It can be hard to convince your realtors or agents to invest in real estate video for marketing. Even individual agents have a hard time signing on to using video as a marketing tactic…
Planning your shots
For the wonderful video of your properties, you should plan them first. You only need about 2–3 shots for each bedroom and each bathroom in the house. But for the important rooms like the kitchen, the living room, or the master suite, make sure to get enough shots and camera angles to paint a full picture for the viewer.
At the same time, try to avoid over shooting. If you have a good shot, move on to the next one. And if you mess up, delete that clip and start over. This’ll help you race through the edit.
You don’t need as many shots outside as you do inside. Depending on the house, around 10–15 exterior shots will do it. You’ll need a collection of wide shots of the front and back of the house, close shots of the front door, and any other detail shots or unique parts of the yard you want to capture.
Shooting your real estate video
Shooting a real estate video is all about introducing motion into a still environment. That’s why we rely on our two friends: slides and glides.
Slides are great for capturing an entire room and making wide shots more interesting. Position your slider just outside of a doorway to reveal a room. Or try sliding and panning to get a wrap-around effect.
Glides bring viewers into the scene by moving the camera front to back. This is where a second tripod head will come in handy. Just make sure you can’t see the slider in the shot.
If you don’t have a slider, panning the camera will pan out just fine. Who knows? It might even be pantastic.
Slow pans and tilts can add some motion to an otherwise static shot, keeping the video moving along. Pans and tilts also look great for detail shots of a room, like hardwood floors, tile, or counter tops.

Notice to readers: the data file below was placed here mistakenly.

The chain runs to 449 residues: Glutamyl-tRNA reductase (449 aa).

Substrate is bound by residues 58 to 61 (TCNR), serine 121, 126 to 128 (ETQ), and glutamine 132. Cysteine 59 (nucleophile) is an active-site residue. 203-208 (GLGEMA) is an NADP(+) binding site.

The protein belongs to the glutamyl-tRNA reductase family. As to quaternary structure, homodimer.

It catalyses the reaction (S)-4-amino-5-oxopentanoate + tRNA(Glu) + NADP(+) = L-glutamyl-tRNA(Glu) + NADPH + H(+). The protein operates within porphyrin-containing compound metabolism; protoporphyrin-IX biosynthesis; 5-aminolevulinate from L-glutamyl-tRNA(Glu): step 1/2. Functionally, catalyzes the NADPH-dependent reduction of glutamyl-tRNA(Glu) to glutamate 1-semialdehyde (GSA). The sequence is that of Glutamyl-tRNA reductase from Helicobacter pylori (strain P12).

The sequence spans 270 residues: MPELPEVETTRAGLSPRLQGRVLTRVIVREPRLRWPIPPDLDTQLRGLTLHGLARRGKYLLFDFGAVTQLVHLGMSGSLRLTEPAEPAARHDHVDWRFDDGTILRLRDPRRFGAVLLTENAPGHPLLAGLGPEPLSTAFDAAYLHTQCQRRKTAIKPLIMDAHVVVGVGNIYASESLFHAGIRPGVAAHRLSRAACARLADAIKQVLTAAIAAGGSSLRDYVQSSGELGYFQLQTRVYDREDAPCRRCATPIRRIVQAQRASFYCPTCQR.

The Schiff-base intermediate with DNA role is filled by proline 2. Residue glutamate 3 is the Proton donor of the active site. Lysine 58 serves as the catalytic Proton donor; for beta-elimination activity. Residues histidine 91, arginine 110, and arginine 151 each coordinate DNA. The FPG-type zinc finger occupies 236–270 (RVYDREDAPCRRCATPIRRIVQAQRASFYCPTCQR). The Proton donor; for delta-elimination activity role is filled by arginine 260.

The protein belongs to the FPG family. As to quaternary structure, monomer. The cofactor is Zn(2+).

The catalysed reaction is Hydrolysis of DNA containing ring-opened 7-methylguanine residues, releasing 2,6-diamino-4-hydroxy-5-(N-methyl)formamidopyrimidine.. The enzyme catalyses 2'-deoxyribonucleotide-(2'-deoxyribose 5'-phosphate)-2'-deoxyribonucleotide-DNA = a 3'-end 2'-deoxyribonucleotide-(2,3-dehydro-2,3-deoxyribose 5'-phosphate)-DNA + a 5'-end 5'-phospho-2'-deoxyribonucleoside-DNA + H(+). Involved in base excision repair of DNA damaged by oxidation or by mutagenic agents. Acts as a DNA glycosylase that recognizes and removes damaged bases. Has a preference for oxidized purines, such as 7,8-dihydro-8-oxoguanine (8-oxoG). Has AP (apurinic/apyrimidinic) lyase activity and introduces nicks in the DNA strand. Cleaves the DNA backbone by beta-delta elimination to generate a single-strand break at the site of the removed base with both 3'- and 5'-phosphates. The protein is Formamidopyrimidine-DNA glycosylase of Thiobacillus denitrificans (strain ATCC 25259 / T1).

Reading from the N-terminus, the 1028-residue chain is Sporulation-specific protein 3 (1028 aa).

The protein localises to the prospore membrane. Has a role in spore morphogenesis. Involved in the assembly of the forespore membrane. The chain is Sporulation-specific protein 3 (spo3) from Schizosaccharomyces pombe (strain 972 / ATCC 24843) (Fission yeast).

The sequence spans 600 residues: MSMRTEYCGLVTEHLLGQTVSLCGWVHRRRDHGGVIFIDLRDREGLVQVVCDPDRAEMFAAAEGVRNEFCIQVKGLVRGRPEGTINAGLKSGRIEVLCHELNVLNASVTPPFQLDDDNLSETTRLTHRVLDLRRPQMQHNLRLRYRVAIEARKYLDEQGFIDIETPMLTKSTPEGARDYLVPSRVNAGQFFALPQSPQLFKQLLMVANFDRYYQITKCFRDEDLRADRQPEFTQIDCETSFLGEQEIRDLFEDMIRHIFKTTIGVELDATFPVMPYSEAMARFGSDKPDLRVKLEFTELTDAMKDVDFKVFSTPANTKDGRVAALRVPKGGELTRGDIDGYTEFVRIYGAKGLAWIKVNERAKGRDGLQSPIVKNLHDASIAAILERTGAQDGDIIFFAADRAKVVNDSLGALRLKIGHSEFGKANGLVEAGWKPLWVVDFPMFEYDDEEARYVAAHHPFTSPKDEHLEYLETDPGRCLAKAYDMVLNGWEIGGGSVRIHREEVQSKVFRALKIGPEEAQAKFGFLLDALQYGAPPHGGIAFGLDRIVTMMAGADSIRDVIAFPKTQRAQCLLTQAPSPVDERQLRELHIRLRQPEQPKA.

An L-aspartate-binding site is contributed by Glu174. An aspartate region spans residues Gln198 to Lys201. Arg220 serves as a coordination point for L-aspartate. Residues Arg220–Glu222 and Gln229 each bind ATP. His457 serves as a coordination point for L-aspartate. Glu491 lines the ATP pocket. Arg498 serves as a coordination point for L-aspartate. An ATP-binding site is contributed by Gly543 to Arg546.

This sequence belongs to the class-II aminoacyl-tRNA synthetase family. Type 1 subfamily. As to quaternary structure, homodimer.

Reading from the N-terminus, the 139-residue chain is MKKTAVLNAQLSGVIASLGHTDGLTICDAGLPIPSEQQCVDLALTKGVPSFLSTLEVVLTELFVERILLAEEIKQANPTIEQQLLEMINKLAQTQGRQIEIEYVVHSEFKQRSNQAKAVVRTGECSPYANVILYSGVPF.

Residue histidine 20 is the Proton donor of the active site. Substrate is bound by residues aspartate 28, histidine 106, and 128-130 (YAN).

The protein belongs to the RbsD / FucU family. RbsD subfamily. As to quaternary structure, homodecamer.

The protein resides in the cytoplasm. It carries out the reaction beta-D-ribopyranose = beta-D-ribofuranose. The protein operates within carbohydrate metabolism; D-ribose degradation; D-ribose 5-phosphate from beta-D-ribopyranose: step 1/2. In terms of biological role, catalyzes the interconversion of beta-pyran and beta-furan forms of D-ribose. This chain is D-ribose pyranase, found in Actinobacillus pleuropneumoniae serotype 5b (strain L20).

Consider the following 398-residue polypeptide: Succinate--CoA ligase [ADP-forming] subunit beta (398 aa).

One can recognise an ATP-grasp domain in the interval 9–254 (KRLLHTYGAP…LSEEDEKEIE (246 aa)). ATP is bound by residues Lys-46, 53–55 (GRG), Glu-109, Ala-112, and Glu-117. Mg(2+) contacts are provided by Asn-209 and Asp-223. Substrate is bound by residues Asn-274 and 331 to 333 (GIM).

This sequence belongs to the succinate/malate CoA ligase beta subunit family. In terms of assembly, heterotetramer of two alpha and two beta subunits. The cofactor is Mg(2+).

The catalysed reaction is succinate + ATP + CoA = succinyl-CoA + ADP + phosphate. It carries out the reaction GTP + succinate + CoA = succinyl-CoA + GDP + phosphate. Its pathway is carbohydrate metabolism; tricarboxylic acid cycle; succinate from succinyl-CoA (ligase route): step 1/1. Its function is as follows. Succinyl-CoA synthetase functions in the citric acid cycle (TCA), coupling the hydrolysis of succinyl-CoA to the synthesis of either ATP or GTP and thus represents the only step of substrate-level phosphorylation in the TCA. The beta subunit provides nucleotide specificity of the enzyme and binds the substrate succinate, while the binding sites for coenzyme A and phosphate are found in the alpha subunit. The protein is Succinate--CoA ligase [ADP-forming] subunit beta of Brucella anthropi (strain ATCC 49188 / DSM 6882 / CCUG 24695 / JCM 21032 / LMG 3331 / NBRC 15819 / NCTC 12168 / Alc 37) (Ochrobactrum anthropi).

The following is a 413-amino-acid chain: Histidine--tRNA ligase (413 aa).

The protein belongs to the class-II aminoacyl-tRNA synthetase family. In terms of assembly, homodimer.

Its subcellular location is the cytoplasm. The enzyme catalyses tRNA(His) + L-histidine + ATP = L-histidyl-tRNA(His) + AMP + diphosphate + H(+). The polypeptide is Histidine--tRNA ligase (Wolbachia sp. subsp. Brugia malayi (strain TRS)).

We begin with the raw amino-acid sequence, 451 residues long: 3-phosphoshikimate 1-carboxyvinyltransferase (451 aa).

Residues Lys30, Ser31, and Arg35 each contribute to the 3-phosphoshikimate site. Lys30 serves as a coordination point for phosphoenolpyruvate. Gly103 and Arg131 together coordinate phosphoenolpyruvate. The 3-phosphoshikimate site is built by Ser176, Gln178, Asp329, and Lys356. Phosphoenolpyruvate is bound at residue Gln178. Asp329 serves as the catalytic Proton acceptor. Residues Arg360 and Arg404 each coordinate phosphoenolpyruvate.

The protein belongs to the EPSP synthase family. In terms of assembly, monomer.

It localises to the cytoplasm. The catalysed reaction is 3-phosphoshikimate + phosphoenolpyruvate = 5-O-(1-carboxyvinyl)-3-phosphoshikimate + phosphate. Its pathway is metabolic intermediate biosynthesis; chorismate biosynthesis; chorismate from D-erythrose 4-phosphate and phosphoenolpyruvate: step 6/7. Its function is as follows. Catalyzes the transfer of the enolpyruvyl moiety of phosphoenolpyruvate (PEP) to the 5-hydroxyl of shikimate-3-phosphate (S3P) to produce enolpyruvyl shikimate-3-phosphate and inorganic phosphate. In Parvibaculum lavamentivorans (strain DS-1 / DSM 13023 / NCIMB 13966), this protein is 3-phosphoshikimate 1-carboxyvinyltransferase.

While you’re shooting, be mindful of your camera’s settings.
Since the subject is the room, you’ll want to keep everything in focus. To do this, keep your aperture number at around f 4 or 5.6. Then, balance the brightness out by adjusting the ISO and shutter speed.
Up, up, and away
Having access to a drone is a nice bonus to get those aerial shots of the house and the surrounding community.
The key to drone shots is subtle movement. You can use the drone like a slider, going from left to right, or slowly toward the house from the street as well.
Grab a few shots in the front and back of the house. Then if it’s safe, take it to the sky to get a bird’s eye view of the property and the lot.
Editing your footage
Now that you’ve shot your footage, you’re ready to edit the video.
Order your clips according to how you would walk through the house. This will help viewers to understand the layout of the home without seeing it in person.
Since you have a variety of shots of each room, don’t be repetitive. Use a good mix of slides and glides, and don’t over show a room. This will help to keep the video snappy. Viewers can always rewatch certain parts that interest them, and you can track their interest in your video’s stats.
Background music will make your video feel more polished. You can license songs from sites like Marmoset, Premium Beat, Pond 5, or use one of the free Wistia music tracks.